Here at Sierra Mountain Center we care very much about our local outdoor environment. Despite everything we and our friends have been coping with lately, the government persists in adding yet more strain to our day: they want to torch the Great Basin because piñon and juniper trees are growing back where they were once cut down. This planned activity will affect portions of California, Idaho, Nevada, Oregon, Utah, and Washington.

We see this as misguided, extremely dangerous, and devastating for our beautiful natural environment which has only been recovering since miners and settlers cut down most the forest in the 19th century. Please join us in resisting such destructive moves. If you would like to learn more about the ecology of such a plan from someone who knows more than us, please review George Wuerthner’s writing at thewildlifenews.com.

Here is our letter to the BLM (comments were only accepted for a very brief period, ending June 2).



To Whom it May Concern,

As a resident of the western Great Basin between Tonopah, NV and Bishop, CA I have read over the PEIS for Fuels Reduction and Rangeland Restoration in the Great Basin with a sense of horror and dread. The BLM is proposing a massive scale modification of the Great Basin with seemingly little concern for both immediate and long term consequences.

The PEIS report is extensive, and there are a large number of problems and inconsistencies within it which are extractable even on a quick scan. On a deeper read, it makes less sense.

  • The period for public comment upon a project of this scale is far too short. I became aware of it only a week ago and have scrambled to read the document. It falls within mandated Federal guidelines for review but this is a huge project with long term consequences for all Great Basin states that deserves far greater scrutiny.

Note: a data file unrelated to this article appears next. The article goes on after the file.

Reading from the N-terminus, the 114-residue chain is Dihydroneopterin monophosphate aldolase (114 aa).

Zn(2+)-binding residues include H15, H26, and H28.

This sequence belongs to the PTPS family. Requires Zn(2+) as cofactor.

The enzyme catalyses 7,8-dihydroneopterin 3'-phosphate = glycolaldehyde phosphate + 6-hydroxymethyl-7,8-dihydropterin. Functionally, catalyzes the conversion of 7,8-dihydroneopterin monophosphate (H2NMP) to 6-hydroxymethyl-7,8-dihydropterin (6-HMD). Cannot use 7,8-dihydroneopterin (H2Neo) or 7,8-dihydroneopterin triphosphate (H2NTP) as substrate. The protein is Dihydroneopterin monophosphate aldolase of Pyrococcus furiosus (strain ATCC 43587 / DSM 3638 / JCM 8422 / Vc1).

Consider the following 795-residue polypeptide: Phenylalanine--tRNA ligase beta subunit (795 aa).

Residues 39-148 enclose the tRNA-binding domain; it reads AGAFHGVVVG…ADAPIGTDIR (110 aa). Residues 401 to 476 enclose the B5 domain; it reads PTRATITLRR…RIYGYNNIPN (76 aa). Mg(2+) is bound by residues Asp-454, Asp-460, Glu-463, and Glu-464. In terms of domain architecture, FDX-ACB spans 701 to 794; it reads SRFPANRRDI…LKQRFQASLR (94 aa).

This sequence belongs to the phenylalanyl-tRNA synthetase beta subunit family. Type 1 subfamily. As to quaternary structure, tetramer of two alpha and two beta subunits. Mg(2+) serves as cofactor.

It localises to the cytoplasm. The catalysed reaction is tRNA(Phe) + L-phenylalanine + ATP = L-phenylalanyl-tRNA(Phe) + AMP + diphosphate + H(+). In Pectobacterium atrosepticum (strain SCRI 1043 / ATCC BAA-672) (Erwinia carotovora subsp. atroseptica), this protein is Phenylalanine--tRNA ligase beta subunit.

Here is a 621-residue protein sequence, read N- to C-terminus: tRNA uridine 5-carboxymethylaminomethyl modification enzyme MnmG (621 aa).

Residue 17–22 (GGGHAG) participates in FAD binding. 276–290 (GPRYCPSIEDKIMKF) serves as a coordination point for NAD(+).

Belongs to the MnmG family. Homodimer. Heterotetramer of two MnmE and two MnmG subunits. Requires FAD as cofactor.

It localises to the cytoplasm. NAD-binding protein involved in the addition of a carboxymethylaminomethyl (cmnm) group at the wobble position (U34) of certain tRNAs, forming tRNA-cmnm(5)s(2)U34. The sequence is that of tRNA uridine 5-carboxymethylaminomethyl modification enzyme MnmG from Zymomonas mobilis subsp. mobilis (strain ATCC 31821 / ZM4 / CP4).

• The document fails to make a case for the need of this large scale modification. Yes, PJ (piñon-juniper) has been expanding, but primarily as the response to human action. Studies indicate expansion since the late 1800s but there is little to no study to define what the conditions were like prior to that time. Pinon was cut at the rate of sixty acres a day to fuel the furnaces and smelters in the Ely area in the 1860s. Even the BLM today would be hard-pressed to match this record. The role of Native Americans has been debated but it is near impossible to reach a conclusion. The BLM has decided that the state to return to is open sage prairie. I live surrounded by PJ forest and my viewscape is entirely PJ. Most of the modifications to PJ populations nearby were by human activity: mining and Department of Defense. If there is a recent increase, it is a rebound. This area was cleared in the 1950s, with the forest bulldozed into piles and set fire to in an early fire study to emulate the results of atomic weapon-created firestorms on a “Prometheus city." The PJ is reclaiming the areas devastated by this assault.
    One researchers expansion is another’s reclamation. BLM seeks to stop the clock at their determined period of time. The BLM seeks to destroy one environment and replace it with one of its choice.
  • The document misinterprets the frequency of fire in the Great Basin and cherry picks research to support its hypothesis of 20-30 year fire returns. Other research indicates much longer fire returns of 171–342 years for Wyoming big sagebrush and 137–217 years for mountain big sagebrush.